Getting things done is like conducting an orchestra.  Different instruments play different parts, and while I wholeheartedly believe there is a role for activists and revolutionaries, there is also a role for communicators and translators.  Those who can create a bridge between ideologies and fuse paradigms through shared values. Look at how the Taskforce on Climate-related Financial Disclosure has created pressure on financial institutions to report on their climate risk exposure and to disclose scenario analyses explaining how their financial health stands up to a less than 2 degrees world.  It’s hard to do nothing about what you have to disclose, and that pressure just may change the world – thank you very much Marc Carney and Michael Bloomberg.  By using the language of finance – pricing risk – the financial sector is marching toward balance.  And that’s exciting.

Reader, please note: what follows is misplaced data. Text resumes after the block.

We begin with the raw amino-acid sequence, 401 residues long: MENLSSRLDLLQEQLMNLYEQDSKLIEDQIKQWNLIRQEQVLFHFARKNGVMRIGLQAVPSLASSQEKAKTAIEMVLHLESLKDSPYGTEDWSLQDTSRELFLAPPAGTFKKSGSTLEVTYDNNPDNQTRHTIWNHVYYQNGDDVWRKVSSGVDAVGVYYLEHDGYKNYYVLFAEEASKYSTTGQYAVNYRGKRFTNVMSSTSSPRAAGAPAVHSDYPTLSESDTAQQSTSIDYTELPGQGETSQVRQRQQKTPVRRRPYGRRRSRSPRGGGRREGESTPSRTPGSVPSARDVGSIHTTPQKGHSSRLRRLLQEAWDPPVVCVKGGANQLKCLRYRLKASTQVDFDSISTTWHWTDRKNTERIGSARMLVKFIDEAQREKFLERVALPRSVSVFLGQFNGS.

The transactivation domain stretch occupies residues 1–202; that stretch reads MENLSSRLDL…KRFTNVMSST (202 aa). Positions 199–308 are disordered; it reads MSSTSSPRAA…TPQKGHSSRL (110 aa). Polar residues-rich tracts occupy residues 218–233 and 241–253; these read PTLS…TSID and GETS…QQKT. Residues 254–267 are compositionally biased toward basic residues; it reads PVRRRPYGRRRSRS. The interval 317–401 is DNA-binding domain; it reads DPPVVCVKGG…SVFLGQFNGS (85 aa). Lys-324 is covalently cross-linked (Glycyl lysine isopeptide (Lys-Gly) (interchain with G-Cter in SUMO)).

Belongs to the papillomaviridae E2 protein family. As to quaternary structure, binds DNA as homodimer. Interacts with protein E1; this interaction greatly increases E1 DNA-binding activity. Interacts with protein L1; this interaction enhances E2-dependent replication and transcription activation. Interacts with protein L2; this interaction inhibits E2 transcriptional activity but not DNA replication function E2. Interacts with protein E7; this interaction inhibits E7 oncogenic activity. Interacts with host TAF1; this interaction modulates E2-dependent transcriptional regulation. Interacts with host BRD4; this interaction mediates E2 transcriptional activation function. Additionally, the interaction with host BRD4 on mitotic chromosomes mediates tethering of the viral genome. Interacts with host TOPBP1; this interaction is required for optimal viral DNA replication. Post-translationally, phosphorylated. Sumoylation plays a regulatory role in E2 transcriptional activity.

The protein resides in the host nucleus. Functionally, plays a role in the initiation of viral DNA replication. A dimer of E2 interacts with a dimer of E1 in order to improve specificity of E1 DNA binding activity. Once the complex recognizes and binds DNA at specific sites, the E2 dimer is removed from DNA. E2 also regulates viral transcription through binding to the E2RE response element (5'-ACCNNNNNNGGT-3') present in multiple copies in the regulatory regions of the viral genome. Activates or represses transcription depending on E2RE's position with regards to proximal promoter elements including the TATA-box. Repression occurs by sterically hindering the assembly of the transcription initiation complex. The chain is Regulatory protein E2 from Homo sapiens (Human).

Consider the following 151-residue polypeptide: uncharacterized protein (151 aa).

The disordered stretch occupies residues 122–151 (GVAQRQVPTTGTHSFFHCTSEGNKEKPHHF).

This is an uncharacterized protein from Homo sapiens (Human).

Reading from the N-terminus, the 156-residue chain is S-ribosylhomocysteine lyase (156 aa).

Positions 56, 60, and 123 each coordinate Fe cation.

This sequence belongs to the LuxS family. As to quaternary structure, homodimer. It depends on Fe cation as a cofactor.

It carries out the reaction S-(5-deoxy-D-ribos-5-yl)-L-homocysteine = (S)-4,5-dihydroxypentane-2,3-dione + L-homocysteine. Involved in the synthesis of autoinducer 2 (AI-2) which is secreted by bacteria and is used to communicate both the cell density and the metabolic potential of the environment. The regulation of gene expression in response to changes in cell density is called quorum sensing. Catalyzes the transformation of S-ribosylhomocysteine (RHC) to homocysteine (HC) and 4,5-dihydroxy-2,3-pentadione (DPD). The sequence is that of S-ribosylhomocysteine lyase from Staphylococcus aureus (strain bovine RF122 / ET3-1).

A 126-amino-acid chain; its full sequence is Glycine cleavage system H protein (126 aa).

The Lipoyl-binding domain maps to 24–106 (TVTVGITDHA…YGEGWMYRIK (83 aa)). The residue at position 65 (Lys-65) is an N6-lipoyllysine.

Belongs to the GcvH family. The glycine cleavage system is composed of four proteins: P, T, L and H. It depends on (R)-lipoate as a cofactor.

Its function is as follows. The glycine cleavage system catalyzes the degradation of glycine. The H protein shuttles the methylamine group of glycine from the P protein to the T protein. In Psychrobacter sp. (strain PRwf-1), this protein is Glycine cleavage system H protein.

Monbiot insists that using markets crowds out the development of altruism and civic spirit.  Well, we’ve got about 5 years to set a path to a less than 2 degrees world, and I’d challenge anyone to transform our culture in the space of that time.  I’ve met a lot of people who want to be environmentally conscious, but then hand me a plastic bottle of water or celebrate great ‘deals’ on discounted clothing.  Our lack of understanding of what really goes into making all the stuff we consume is staggering.  You should see my carbon footprint from all my travel!  And I would love to believe, as Monbiot declares is necessary, that we can all suddenly adopt a cultural ethos that respects nature (and other humans for that matter), but I wouldn’t bet on that.  There’s too much to do, and our system is too entrenched to change so radically in so little time.